Collected Poems of Anthony Hecht: Including late and uncollected work (Hardcover)

Collected Poems of Anthony Hecht: Including late and uncollected work By Anthony Hecht, Philip Hoy (Editor) Cover Image

Collected Poems of Anthony Hecht: Including late and uncollected work (Hardcover)

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The New York Times Book Review Editors' Choice • In his centenary year, this volume of the Pulitzer Prize winner and former poet laureate’s poems celebrates the indispensable artistry of a writer who faced the history of his era with a “clear-eyed mercy toward human weakness” (The New York Times Book Review) and was hailed in his day as “the best poet writing in English” (Joseph Brodsky).

This volume brings together for the first time all of the poems that appeared in Anthony Hecht’s seven trade collections, from A Summoning of Stones of 1954 through to The Darkness and the Light of 2001; it adds the remarkable work contained in his posthumously issued Interior Skies: Late Poems from Liguria of 2011; and it rounds this out with the best of the many poems which were left uncollected at the time of his death in 2004, the earliest dating from 1950 and the latest from 2001. Including the woodcuts by Leonard Baskin that accompanied some of his pieces through the years, Collected Poems brings us the full sweep of the experience and artistry of Anthony Hecht, who, as an infantryman in World War II, bore witness to the shaping events of his time, which continue to shape our own.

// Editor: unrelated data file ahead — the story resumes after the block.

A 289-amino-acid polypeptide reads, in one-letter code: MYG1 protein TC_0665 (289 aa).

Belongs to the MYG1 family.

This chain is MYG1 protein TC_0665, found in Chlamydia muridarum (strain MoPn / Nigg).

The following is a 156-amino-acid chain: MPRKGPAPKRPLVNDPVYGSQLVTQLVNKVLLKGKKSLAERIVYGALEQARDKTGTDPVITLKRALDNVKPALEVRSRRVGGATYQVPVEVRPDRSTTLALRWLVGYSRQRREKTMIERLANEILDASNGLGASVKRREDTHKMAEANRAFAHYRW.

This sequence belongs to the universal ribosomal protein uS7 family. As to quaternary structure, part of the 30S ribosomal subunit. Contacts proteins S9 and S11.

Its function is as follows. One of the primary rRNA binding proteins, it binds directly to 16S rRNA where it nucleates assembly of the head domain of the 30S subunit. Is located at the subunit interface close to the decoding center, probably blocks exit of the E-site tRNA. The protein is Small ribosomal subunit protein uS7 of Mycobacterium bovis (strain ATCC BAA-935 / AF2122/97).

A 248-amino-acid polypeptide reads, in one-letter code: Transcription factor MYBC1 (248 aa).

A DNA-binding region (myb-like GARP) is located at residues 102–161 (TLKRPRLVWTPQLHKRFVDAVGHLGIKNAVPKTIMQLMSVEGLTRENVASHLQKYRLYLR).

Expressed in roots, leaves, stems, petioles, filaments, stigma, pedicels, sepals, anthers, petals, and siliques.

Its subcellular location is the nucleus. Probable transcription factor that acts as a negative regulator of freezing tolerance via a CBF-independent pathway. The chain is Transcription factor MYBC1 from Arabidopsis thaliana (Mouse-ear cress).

As the editor Philip Hoy states in his introduction: “Anthony Hecht once wrote that poems can allow us to contemplate our ‘sweetest triumphs’ and our ‘deepest desolations,’ and by employing ‘the manifold devices of art’ to recover for us what he memorably called ‘the inexhaustible plenitude of the world.’ The work gathered together here amply attests to the truth of that claim, and makes it clear that Hecht was one of the finest poets, not just of his generation, but of the twentieth century.”
ANTHONY HECHT, born in New York City in 1923, was the author of eight books of poetry, including The Hard Hours, which received the Pulitzer Prize for poetry in 1968. He also wrote several volumes of essays and criticism, among them The Hidden Law, a book-length study of the poetry of W. H. Auden. Appointed poet laureate of the United States in 1982, his other honors included the Ruth B. Lilly Prize, the Bollingen Prize, the Eugenio Montale Award, the Wallace Stevens Award, the Robert Frost Medal, and the National Medal of Arts. He received fellowships from the American Academy in Rome; the Bogliasco, Ford, Guggenheim, and Rockefeller Foundations; and the National Endowment for the Arts. A member of the Academy of American Poets, the American Academy of Arts and Letters, and the American Academy of Arts and Sciences, he died in 2004.

PHILIP HOY is editor in chief of the Waywiser Press, which became Anthony Hecht’s British publisher in 2002. He is the author of W. D. Snodgrass in Conversation with Philip Hoy (1998), Anthony Hecht in Conversation with Philip Hoy (1999), Donald Justice in Conversation with Philip Hoy (2001), and M. Degas Steps Out: An Essay (2022). He wrote the foreword to Hecht’s posthumously published Interior Skies: Late Poems from Liguria (2011) and is the editor of A Bountiful Harvest: The Correspondence of Anthony Hecht and William L. MacDonald (2018).